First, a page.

Often thought of as the advanced version of PBX, PABX (or Private Automatic Branch Exchange) is an automated version of a traditional PBX system. Instead of utilizing humans to route or transfer calls between lines manually, PABX systems do this automatically. This cost-effective solution reduces the overhead of a traditional phone system, allowing organizations to reallocate funds towards more phone lines and more folks making calls.

Because manual switchboards are essentially defunct in a digital world, all PBX are now generally some version of PABX. Depending on the PABX, they may also fall under one of the following categories: IP PBX and hosted PBX. You’ll learn more about those below.

Pros & Cons

PABX is the bare minimum for a modern PBX solution. Unlike a traditional switchboard, automatic call connections allow businesses the freedom and flexibility needed to route and place several calls at once. However, unless the PABX also falls under the category of IP PBX or hosted PBX, it is fairly limited in its capacity outside of directing, receiving, and placing calls.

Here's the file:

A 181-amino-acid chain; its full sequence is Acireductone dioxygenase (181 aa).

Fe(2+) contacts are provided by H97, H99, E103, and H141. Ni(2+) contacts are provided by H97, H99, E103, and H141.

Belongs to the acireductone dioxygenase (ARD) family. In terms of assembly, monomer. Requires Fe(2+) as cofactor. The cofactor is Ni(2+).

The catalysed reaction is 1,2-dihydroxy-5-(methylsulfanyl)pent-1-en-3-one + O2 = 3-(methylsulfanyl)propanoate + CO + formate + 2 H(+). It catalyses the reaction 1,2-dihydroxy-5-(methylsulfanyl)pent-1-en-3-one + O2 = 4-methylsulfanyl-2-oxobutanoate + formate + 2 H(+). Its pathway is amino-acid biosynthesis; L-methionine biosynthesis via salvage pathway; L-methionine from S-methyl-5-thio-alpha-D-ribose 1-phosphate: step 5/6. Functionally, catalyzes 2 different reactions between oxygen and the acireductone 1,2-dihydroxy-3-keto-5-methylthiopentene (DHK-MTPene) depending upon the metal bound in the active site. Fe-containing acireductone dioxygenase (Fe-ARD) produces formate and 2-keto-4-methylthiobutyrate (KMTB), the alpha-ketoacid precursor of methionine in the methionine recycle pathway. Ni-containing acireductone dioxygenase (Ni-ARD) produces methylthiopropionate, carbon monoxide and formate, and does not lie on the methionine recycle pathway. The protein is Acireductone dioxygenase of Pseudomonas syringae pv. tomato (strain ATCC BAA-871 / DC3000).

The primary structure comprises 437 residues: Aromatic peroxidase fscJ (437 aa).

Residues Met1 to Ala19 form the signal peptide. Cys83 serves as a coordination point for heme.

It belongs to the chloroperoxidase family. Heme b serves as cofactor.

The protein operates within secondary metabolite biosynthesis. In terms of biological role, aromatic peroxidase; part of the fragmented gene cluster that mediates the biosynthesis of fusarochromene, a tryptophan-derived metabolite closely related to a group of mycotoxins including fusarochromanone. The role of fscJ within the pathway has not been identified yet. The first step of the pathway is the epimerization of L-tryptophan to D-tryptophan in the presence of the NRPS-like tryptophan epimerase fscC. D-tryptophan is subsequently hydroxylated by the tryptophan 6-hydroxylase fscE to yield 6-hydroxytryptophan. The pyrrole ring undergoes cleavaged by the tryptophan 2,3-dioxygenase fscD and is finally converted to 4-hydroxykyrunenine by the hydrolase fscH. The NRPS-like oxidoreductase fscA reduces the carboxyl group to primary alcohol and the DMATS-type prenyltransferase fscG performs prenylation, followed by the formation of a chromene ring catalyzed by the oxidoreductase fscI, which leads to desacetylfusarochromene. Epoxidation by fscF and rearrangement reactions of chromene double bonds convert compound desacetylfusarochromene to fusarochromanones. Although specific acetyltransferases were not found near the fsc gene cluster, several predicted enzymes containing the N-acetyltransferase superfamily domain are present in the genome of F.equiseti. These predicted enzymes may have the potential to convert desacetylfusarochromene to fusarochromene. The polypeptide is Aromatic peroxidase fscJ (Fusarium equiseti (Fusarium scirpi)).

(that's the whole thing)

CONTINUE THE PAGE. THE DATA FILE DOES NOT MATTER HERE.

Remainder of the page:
If you’re looking to collect analytics and data or move your system to the cloud, you will need to look at one of the next generation PBX options.


An IP PBX (or Internet Protocol Private Branch Exchange) is the next generation of PBX phone system. Incorporating VoIP, cloud connectivity, and traditional phone lines provides organizations with the best of both digital and analog technologies.

Also known as VoIP PBX, IP PBX systems provide users with all of the functionality of a PABX system (including call routing, voicemail, and call forwarding) while adding the benefits that only VoIP systems can provide. This includes less reliance on traditional telephone lines, meaning incoming calls are more reliable and more straightforward to manage via an internet connection.

IP PBX options also offer the opportunity to dig into analytics and data, allowing organizations to find efficiencies and debug as they grow. IP PBX systems can also provide easier scalability than traditional telephone systems, as they are not tethered to the same on-premise setup required by copper landlines.

SIP Trunking

SIP (Session Initiation Protocol) trunking is a layer on top of an IP PBX that uses an existing PBX to route calls around the world via an internet connection. Because these calls take place on internet infrastructure rather than old school copper phone lines, organizations have access to any customer around the world – so long as they have a phone number.